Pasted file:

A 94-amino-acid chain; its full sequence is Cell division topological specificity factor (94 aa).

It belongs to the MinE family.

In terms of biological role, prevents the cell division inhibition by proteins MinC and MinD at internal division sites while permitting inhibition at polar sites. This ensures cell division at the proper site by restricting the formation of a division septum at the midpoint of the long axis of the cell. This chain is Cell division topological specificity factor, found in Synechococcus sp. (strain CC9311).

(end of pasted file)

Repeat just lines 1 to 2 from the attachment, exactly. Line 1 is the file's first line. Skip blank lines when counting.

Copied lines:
A 94-amino-acid chain; its full sequence is Cell division topological specificity factor (94 aa).

It belongs to the MinE family.